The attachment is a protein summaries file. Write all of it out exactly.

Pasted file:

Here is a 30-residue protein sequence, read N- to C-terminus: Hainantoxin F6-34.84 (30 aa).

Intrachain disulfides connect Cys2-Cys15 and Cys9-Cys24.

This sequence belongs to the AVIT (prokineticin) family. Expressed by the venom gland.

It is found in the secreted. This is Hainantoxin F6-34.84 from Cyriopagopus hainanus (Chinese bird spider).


Here is a 30-residue protein sequence, read N- to C-terminus: Hainantoxin F6-34.84 (30 aa).

Intrachain disulfides connect Cys2-Cys15 and Cys9-Cys24.

This sequence belongs to the AVIT (prokineticin) family. Expressed by the venom gland.

It is found in the secreted. This is Hainantoxin F6-34.84 from Cyriopagopus hainanus (Chinese bird spider).